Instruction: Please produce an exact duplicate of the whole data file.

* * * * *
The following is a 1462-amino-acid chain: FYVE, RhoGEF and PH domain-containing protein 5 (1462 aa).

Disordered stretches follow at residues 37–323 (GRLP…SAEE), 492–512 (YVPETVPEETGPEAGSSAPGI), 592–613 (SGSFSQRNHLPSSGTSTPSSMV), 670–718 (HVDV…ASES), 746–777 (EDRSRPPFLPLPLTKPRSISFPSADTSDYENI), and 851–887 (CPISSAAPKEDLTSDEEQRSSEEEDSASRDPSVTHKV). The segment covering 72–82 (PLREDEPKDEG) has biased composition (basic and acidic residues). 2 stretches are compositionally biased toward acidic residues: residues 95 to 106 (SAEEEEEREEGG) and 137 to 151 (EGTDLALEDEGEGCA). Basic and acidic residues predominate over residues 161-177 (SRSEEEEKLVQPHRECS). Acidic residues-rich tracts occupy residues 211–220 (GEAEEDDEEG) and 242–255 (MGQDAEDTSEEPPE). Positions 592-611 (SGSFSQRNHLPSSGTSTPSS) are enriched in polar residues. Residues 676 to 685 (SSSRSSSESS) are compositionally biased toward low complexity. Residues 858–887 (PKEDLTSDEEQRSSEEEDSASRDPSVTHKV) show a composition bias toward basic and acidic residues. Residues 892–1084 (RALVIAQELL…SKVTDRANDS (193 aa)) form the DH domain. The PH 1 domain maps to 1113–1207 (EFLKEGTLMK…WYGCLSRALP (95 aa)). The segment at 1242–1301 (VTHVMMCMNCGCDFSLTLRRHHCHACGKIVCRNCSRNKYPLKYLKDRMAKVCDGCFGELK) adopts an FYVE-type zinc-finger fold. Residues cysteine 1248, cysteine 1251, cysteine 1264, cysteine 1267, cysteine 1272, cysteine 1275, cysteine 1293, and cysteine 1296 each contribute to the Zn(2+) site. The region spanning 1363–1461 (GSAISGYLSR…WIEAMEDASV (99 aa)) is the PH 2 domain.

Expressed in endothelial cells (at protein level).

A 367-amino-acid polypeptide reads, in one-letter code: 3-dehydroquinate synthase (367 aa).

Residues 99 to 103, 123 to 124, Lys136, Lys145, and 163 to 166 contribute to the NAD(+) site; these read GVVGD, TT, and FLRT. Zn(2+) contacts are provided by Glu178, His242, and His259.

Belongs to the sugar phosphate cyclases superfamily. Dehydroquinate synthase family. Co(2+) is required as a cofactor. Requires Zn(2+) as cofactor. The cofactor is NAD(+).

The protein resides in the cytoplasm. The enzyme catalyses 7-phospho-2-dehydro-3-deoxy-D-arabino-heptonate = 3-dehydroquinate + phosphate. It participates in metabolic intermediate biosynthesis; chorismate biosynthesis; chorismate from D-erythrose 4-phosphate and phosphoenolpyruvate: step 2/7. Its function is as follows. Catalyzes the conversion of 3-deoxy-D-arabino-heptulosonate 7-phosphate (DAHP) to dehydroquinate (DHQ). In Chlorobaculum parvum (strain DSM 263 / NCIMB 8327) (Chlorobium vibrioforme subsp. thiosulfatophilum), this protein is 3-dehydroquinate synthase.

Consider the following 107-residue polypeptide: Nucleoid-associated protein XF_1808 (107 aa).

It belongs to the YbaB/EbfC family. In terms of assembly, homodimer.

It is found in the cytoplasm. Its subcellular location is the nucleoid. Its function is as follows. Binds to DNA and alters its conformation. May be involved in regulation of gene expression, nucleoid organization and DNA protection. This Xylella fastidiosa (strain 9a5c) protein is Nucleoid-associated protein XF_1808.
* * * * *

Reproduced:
The following is a 1462-amino-acid chain: FYVE, RhoGEF and PH domain-containing protein 5 (1462 aa).

Disordered stretches follow at residues 37–323 (GRLP…SAEE), 492–512 (YVPETVPEETGPEAGSSAPGI), 592–613 (SGSFSQRNHLPSSGTSTPSSMV), 670–718 (HVDV…ASES), 746–777 (EDRSRPPFLPLPLTKPRSISFPSADTSDYENI), and 851–887 (CPISSAAPKEDLTSDEEQRSSEEEDSASRDPSVTHKV). The segment covering 72–82 (PLREDEPKDEG) has biased composition (basic and acidic residues). 2 stretches are compositionally biased toward acidic residues: residues 95 to 106 (SAEEEEEREEGG) and 137 to 151 (EGTDLALEDEGEGCA). Basic and acidic residues predominate over residues 161-177 (SRSEEEEKLVQPHRECS). Acidic residues-rich tracts occupy residues 211–220 (GEAEEDDEEG) and 242–255 (MGQDAEDTSEEPPE). Positions 592-611 (SGSFSQRNHLPSSGTSTPSS) are enriched in polar residues. Residues 676 to 685 (SSSRSSSESS) are compositionally biased toward low complexity. Residues 858–887 (PKEDLTSDEEQRSSEEEDSASRDPSVTHKV) show a composition bias toward basic and acidic residues. Residues 892–1084 (RALVIAQELL…SKVTDRANDS (193 aa)) form the DH domain. The PH 1 domain maps to 1113–1207 (EFLKEGTLMK…WYGCLSRALP (95 aa)). The segment at 1242–1301 (VTHVMMCMNCGCDFSLTLRRHHCHACGKIVCRNCSRNKYPLKYLKDRMAKVCDGCFGELK) adopts an FYVE-type zinc-finger fold. Residues cysteine 1248, cysteine 1251, cysteine 1264, cysteine 1267, cysteine 1272, cysteine 1275, cysteine 1293, and cysteine 1296 each contribute to the Zn(2+) site. The region spanning 1363–1461 (GSAISGYLSR…WIEAMEDASV (99 aa)) is the PH 2 domain.

Expressed in endothelial cells (at protein level).

A 367-amino-acid polypeptide reads, in one-letter code: 3-dehydroquinate synthase (367 aa).

Residues 99 to 103, 123 to 124, Lys136, Lys145, and 163 to 166 contribute to the NAD(+) site; these read GVVGD, TT, and FLRT. Zn(2+) contacts are provided by Glu178, His242, and His259.

Belongs to the sugar phosphate cyclases superfamily. Dehydroquinate synthase family. Co(2+) is required as a cofactor. Requires Zn(2+) as cofactor. The cofactor is NAD(+).

The protein resides in the cytoplasm. The enzyme catalyses 7-phospho-2-dehydro-3-deoxy-D-arabino-heptonate = 3-dehydroquinate + phosphate. It participates in metabolic intermediate biosynthesis; chorismate biosynthesis; chorismate from D-erythrose 4-phosphate and phosphoenolpyruvate: step 2/7. Its function is as follows. Catalyzes the conversion of 3-deoxy-D-arabino-heptulosonate 7-phosphate (DAHP) to dehydroquinate (DHQ). In Chlorobaculum parvum (strain DSM 263 / NCIMB 8327) (Chlorobium vibrioforme subsp. thiosulfatophilum), this protein is 3-dehydroquinate synthase.

Consider the following 107-residue polypeptide: Nucleoid-associated protein XF_1808 (107 aa).

It belongs to the YbaB/EbfC family. In terms of assembly, homodimer.

It is found in the cytoplasm. Its subcellular location is the nucleoid. Its function is as follows. Binds to DNA and alters its conformation. May be involved in regulation of gene expression, nucleoid organization and DNA protection. This Xylella fastidiosa (strain 9a5c) protein is Nucleoid-associated protein XF_1808.